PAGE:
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The Directoire fauteuil (armchair)

The Directoire fauteuil is rectilinear in form. It is made of mahogany, walnut, cherry, or beech with a lacquered or waxed finish. Certain models are in a light-coloured wood or painted, and the ensemble is enhanced with gold fillets. The early Directoire fauteuil has two types of back: when the upper section of the back curves backwards and terminates in scrolls, it is called a dossier à crosse (‘crook’ back). When the back becomes wider as it extends from the arm supports to the top in the form of a concave trapezium or volutes, it is called a dossier à cornes (‘horned’ back). The upper section of the backrest has a carved traverse. The centre of the backrest has an openwork design with a palmette motif.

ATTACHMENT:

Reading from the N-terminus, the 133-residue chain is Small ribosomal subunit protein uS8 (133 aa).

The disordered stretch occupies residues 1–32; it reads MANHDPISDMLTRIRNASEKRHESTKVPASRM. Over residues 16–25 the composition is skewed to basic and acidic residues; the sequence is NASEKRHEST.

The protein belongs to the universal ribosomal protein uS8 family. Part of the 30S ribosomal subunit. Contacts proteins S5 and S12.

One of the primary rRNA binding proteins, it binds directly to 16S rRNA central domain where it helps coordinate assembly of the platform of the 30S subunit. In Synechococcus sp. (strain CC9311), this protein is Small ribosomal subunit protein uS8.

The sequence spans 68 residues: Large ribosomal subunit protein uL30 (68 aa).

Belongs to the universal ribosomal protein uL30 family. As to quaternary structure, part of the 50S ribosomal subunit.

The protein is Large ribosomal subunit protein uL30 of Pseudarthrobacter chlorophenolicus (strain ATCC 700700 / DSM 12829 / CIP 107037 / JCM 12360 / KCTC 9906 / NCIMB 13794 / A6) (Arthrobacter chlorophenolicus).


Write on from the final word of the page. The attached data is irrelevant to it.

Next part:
The arms terminate in small spheres or scrolls. Their supports take the form of a baluster. The forelegs are straight, of the spindle type, and finely carved, and are surmounted with a linking die adorned with striations, which are characteristic of the Directoire style. The back legs are splayed (en sabre). Roman curule chairs also appeared: their arms and legs are in an X configuration. The fauteuil with in-filled arms (en hotte) has baluster arm supports aligned with the feet or set back from the seat rail.